Three: the number of times that my arm was stuck with a needle in two days. Why? Because getting blood drawn once isn’t good enough.
Actually, I kid. The first attempt was interesting. Never have I heard my vein ever make a sound like that – fisssssssss – as the needle wiggled its tiny self out. It didn’t hop; neither did the blood. The gent drawing the blood told me a story how once some onlooking guy passed right out after such a feat happened to his girlfriend. The blood squirted over and out in an arc – great trajectory.
He laughed. I laughed. However, my leg shook with nervous energy from that point on (this better not happen again). He told me that it was due to oxygen presence.
At least the blood is pumping well through my veins to refuse a needle. In regard to optimism, that notion will be designated as passion.
In the Vein
Yesterday, before the third draw, I had the opportunity to speak with my endocrinologist. My appointments last approximately five minutes with the guy, but I got a good nine out of him yesterday – my money’s worth. We talked about employment, and he emphasized that I should probably move. This allowed me to wonder if I should talk to strangers more often, because they give me more of an honest answer than most of people I know. He didn’t “Lou Costello” me; he didn’t shrug his shoulders, close his eyes and utter a flat and high-pitched mehhh.
I have to give props to my go-to physician seen the previous day; he told me the same thing, but to a more personal degree, rhetorically asking me why places are not calling me back. What else am I going to say? My doctors ask what’s wrong, and I tell them that I feel great with exception towards the market.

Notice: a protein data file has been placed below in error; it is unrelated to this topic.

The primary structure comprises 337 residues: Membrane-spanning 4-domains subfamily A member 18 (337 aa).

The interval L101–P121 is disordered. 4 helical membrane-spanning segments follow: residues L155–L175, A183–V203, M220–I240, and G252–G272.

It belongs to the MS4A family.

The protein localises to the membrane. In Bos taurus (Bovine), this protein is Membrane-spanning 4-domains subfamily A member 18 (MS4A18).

In regard to other markets: I wanted to put things on the back burner, but it was informed that keeping things on the back burner would be a dumb idea. There is personal note: a mental stove is infinitely long, and many pots can come to a boil at once, but peak at different times; and keeping things in the back will only encourage neglect. A confidant said, Don’t cut off the social part of your life. It is too important.
And in matters of the heart: For some reason: Cupid — not the red-bodied entity, but …
the site. The site and not the sight, which is needed
by that bare-assed optimistic cherub
when aiming for the chest or spine or heart, the red
and constantly pumping muscular organ that is
the size of a fist, which is
about the size of some apples. Oh, the apple, red,
the apple of my eye! The passion burns within
is that color red that signifies both danger and
courage, the burning desire that gives the eyes their glimmering
vitality. Redder than Aldebaran, orange
eye of Taurus the Bull perceived as reddish, but
red as Arcturus in Boötes — Oh, the stars! Where my head is
to be, but not. It’s attached to an able-bodied nitwit, who
so-often stops and smells the roses some
royalty had painted. A facade
for pale, cowardly complexion.
The process is sifting through, picking and choosing who to talk to; and those I’ve actually met have been, well, unintentionally ignored, “back-burnered.” Apparent matches, they reply with something irrelevant to messages: with a one-liner to tell me how awesome they are, and that’s all. A too-good-to-be-true personality pops up somehow, and she is remarkably captivating. Classic look, classic appeal: red lips waiting to mark a glass. A dress wearer, a Sunday hat donner. A Guinness enjoying book reader. Perhaps our humorous banter is quick, clever as that of a Flying Circus. A walk under-the-stars type – the stars are always out. My type. My mind shook my heart a little bit to wake it up. Cue the first message and wait. It’s one way to get a positive blood flow and not boiling.
(Monday night: My five-mile run was one of the swiftest.) But that was three days ago and before some of that blood was removed.